Re: supravital staining

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From:Paul Millikin <> (by way of histonet)
To:histonet <>
Content-Type:text/plain; charset="us-ascii" wrote:
> Paul Millikin in Peoria IL notes:
> >>Supravital staining means putting a small drop of blood on a stained slide
> and adding a coverslip, then waiting for a few minutes for the living white
> cells to take up the stain. ... I use slides dipped in 0.25-0.5% toluidine
> blue (in absolute ethanol) and then dried on end at 60 degrees C.<<
> In the early 1960's when I was a medical student at Washington University in
> St. Louis (now the home of the Coenorhabditis elegans genome!) the
> hematologists, under the direction of the formidable Virginia Minnich, used a
> supravital stain for peripheral blood, using neutral red and malachite green
> and apochromatic lenses and a fair amount of mystery and mumbo-jumbo. Their
> differential counts always differed from the Wright-Giemsa results, and of
> course (by definition) were always right. I've never heard of this technique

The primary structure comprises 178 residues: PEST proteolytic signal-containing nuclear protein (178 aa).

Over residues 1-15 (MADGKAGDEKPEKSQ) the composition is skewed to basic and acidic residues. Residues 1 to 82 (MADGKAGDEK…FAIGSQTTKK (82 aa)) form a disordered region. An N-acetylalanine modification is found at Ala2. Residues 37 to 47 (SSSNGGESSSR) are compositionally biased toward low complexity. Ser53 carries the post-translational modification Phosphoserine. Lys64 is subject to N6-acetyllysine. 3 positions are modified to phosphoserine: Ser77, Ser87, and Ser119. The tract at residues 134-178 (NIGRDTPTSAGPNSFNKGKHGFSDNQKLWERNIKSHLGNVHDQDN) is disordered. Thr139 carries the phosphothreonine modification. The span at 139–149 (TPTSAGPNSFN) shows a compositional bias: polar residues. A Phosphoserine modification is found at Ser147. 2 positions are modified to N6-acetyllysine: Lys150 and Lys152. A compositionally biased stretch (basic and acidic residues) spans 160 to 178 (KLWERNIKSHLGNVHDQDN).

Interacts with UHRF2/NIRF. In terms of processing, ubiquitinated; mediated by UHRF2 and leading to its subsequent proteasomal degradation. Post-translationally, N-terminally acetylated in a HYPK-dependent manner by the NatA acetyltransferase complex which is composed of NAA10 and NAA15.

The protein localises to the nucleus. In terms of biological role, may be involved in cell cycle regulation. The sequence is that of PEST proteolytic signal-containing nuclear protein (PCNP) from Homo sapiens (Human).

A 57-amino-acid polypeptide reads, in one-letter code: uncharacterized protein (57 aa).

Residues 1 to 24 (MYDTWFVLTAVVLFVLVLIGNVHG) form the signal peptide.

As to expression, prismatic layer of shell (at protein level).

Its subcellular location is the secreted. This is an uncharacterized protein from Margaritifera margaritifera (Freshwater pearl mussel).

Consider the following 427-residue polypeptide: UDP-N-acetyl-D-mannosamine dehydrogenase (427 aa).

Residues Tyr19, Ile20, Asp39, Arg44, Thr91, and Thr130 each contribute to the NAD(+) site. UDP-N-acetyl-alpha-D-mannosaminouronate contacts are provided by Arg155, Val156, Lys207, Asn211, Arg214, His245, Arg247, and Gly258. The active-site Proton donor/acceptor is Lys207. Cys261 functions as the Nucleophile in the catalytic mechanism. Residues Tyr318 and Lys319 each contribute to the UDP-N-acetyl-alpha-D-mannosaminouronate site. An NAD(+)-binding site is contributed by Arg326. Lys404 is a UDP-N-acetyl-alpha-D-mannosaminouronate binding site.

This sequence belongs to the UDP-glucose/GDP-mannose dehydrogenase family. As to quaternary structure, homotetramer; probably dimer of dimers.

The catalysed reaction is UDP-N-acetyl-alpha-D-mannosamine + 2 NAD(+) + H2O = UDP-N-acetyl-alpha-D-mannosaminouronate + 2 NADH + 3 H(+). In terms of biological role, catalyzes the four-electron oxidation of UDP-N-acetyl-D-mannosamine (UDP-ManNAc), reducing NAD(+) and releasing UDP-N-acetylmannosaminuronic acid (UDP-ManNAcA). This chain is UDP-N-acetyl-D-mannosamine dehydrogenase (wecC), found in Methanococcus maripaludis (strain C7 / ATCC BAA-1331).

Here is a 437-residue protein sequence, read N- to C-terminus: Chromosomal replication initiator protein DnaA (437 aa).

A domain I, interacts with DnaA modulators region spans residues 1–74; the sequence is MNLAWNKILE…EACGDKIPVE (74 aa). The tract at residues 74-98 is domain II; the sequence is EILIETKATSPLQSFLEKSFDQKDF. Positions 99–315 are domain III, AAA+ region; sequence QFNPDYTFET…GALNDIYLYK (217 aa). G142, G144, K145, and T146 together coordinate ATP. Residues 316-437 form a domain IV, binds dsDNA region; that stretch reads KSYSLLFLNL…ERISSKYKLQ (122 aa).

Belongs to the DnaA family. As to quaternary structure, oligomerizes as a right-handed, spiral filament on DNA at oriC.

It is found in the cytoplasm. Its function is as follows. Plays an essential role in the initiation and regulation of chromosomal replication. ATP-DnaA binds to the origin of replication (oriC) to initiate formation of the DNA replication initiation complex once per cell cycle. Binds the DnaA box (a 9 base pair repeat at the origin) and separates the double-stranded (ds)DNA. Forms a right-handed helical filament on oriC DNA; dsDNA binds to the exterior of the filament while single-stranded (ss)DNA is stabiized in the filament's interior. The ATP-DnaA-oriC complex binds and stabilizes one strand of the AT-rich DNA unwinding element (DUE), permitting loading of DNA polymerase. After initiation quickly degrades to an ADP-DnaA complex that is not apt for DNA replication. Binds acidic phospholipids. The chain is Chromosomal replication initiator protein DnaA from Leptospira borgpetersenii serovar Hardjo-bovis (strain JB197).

> again, and I have no idea of its details.
> Bob Richmond
> Samurai Pathologist
> Knoxville TN

Dear Bob,

I, too, was exposed to your neutral red/malachite green supravital stain
l-o-o-o-o-n-g ago, but in Michigan, during my residency.  So long ago, in
fact, that I couldn't remember the malachite green, nor do I have ANY
idea what the stains looked like or what they were used for.

I DO believe that the difference in differential counts between
supravital and air-dried smears is probably a matter of distribution,  In
neither case are the wbc uniformly distributed.


Paul Millikin
Peoria, IL

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